The bill for Woolwich’s Crossrail station means that cash from developers isn’t available to fund a crossing outside a school on a dangerous road in Eltham, a local councillor has been told.
A 1,400-strong petition was handed into Greenwich Council earlier this year asking for a crossing outside Harris Academy on Middle Park Avenue, just off the Yorkshire Grey roundabout.
Drivers routinely ignore the 20 mph signs on the road and speed into the Middle Park Estate, putting students, teachers and pupils’ lives at risk. The school’s head said that two students had been seriously injured this academic year, and police and senior teachers had be present outside the school each day.
“Students cross unsafely as there is no other option,” Jack Doherty told the council meeting on Wednesday. “I understand that there is a cost to these things, but what cost can we put on the physical and psychological safety of our children in our borough?”
A source of money available to other boroughs is not available in Greenwich because of the way the Woolwich Crossrail station was funded.
The council’s response to the petition said that community infrastructure levy (CIL) funds – money paid by developers to contribute to local facilities, cash which has become a key source of revenue for many London councils – could be used to pay for a crossing and traffic calming.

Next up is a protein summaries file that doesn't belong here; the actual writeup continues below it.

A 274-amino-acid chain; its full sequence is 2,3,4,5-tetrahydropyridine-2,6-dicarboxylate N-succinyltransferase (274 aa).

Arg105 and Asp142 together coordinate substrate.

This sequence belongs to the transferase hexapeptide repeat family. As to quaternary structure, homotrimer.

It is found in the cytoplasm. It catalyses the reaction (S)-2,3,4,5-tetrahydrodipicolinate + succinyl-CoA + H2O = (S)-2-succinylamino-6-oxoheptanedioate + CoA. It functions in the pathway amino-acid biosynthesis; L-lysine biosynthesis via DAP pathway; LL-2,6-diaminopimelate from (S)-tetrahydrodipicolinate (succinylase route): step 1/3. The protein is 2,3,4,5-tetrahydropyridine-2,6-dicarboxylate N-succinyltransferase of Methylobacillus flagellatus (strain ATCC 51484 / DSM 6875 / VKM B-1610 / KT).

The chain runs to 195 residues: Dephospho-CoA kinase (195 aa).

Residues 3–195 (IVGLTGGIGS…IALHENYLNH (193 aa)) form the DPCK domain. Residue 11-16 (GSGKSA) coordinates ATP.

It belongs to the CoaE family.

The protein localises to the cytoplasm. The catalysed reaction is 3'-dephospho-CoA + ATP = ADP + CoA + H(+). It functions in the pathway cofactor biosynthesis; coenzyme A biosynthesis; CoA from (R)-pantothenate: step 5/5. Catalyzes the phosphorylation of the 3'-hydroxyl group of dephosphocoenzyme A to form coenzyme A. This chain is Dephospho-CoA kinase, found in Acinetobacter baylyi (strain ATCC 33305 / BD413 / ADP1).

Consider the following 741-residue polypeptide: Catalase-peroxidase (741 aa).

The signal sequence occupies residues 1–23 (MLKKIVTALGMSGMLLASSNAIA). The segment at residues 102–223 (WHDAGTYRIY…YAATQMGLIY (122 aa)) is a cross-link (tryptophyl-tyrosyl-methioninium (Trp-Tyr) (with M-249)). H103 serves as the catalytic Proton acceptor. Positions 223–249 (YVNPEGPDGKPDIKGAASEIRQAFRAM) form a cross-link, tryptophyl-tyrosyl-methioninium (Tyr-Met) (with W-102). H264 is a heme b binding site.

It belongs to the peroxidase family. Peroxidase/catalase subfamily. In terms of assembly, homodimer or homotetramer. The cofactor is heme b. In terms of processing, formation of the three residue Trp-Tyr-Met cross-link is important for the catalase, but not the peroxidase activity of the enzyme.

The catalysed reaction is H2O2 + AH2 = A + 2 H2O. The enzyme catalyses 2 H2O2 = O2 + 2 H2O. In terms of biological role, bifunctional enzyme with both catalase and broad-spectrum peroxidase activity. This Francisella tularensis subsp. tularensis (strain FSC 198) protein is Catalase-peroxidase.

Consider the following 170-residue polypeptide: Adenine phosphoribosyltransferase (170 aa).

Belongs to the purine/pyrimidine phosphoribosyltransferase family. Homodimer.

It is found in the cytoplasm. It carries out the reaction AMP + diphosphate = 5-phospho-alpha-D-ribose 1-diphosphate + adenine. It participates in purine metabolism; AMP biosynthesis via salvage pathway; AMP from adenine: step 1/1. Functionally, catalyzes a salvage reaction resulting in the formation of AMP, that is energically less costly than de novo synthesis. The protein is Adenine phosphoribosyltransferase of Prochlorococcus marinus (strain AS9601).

But when Rachel Taggart-Ryan, a Labour councillor for Middle Park, asked what CIL funding could be used, she was told there was none – because it was all allocated to the Woolwich Crossrail station.
Because of the refusal of City Hall and central government to include Woolwich in their original plans during the 2000s, Greenwich is the only borough on the Elizabeth Line that had to pay towards having a Crossrail station. Berkeley Homes built the “box” for the station in exchange for being able to build a taller, denser development at the Royal Arsenal.
A deal to fit out the station so that trains could stop was not sealed until 2013, with Greenwich agreeing to put £15m towards the costs. At the time, Greenwich was given 10 years to pay the bill – which involved using CIL, then a new form of raising money.
But the council generated less than predicted, and now has until April 2025 to pay the bill – still using money from all developments in the borough, no matter how far they are from Woolwich.
This – and a relatively low rate of CIL compared with some similar boroughs – means that Greenwich has missed out on the kind of windfalls enjoyed by boroughs such as Brent, which charges developers more than three times as much in some areas.
It also means there is less money to deal with issues such as the Middle Park Avenue crossing. The council could look into using Section 106 money – another form of charge on developers – from other developments, including from the nearby Kidbrooke Village.
Taggart-Ryan emphasised how dangerous the crossing was to Averil Lekau, the council’s deputy leader.
“There is no safe crossing in or out of the school. There is no infrastructure in place at the moment,” Taggart-Ryan said.
Lekau said: “I have been to the school. I considered and looked really closely at what we could do with officers. We have made a commitment to try to do something as soon as possible. More than that, I can’t say.
“As soon as funding is available, I’ve said that I’m definitely committed to doing something there.”